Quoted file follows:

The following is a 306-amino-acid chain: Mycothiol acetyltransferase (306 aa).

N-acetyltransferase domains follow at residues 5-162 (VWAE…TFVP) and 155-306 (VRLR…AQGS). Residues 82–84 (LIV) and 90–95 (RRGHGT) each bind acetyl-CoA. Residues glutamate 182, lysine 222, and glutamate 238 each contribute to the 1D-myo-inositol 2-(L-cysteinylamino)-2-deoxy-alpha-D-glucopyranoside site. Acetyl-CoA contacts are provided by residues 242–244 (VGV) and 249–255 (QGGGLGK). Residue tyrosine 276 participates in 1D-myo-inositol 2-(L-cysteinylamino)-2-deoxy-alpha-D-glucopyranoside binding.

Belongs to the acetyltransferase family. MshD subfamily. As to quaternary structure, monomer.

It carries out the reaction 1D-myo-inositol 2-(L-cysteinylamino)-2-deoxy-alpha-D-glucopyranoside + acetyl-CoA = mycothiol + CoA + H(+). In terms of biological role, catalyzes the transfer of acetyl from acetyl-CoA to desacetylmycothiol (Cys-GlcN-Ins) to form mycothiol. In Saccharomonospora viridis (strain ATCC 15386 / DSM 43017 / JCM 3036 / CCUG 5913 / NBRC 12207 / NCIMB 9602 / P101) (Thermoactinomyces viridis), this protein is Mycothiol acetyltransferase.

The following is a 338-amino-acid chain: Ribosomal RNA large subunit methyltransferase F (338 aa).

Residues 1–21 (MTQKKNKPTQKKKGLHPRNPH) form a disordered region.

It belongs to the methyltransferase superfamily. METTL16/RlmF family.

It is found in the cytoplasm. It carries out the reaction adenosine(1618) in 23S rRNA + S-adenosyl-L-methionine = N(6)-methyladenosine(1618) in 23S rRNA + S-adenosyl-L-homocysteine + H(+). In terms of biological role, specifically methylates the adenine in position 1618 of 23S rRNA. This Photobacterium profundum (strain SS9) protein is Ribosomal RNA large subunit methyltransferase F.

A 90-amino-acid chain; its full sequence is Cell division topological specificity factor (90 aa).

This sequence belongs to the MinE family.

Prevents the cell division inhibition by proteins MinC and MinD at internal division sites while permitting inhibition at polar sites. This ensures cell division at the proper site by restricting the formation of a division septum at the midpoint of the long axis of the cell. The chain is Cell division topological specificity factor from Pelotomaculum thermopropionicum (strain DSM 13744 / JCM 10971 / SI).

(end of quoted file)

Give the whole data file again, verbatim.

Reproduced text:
The following is a 306-amino-acid chain: Mycothiol acetyltransferase (306 aa).

N-acetyltransferase domains follow at residues 5-162 (VWAE…TFVP) and 155-306 (VRLR…AQGS). Residues 82–84 (LIV) and 90–95 (RRGHGT) each bind acetyl-CoA. Residues glutamate 182, lysine 222, and glutamate 238 each contribute to the 1D-myo-inositol 2-(L-cysteinylamino)-2-deoxy-alpha-D-glucopyranoside site. Acetyl-CoA contacts are provided by residues 242–244 (VGV) and 249–255 (QGGGLGK). Residue tyrosine 276 participates in 1D-myo-inositol 2-(L-cysteinylamino)-2-deoxy-alpha-D-glucopyranoside binding.

Belongs to the acetyltransferase family. MshD subfamily. As to quaternary structure, monomer.

It carries out the reaction 1D-myo-inositol 2-(L-cysteinylamino)-2-deoxy-alpha-D-glucopyranoside + acetyl-CoA = mycothiol + CoA + H(+). In terms of biological role, catalyzes the transfer of acetyl from acetyl-CoA to desacetylmycothiol (Cys-GlcN-Ins) to form mycothiol. In Saccharomonospora viridis (strain ATCC 15386 / DSM 43017 / JCM 3036 / CCUG 5913 / NBRC 12207 / NCIMB 9602 / P101) (Thermoactinomyces viridis), this protein is Mycothiol acetyltransferase.

The following is a 338-amino-acid chain: Ribosomal RNA large subunit methyltransferase F (338 aa).

Residues 1–21 (MTQKKNKPTQKKKGLHPRNPH) form a disordered region.

It belongs to the methyltransferase superfamily. METTL16/RlmF family.

It is found in the cytoplasm. It carries out the reaction adenosine(1618) in 23S rRNA + S-adenosyl-L-methionine = N(6)-methyladenosine(1618) in 23S rRNA + S-adenosyl-L-homocysteine + H(+). In terms of biological role, specifically methylates the adenine in position 1618 of 23S rRNA. This Photobacterium profundum (strain SS9) protein is Ribosomal RNA large subunit methyltransferase F.

A 90-amino-acid chain; its full sequence is Cell division topological specificity factor (90 aa).

This sequence belongs to the MinE family.

Prevents the cell division inhibition by proteins MinC and MinD at internal division sites while permitting inhibition at polar sites. This ensures cell division at the proper site by restricting the formation of a division septum at the midpoint of the long axis of the cell. The chain is Cell division topological specificity factor from Pelotomaculum thermopropionicum (strain DSM 13744 / JCM 10971 / SI).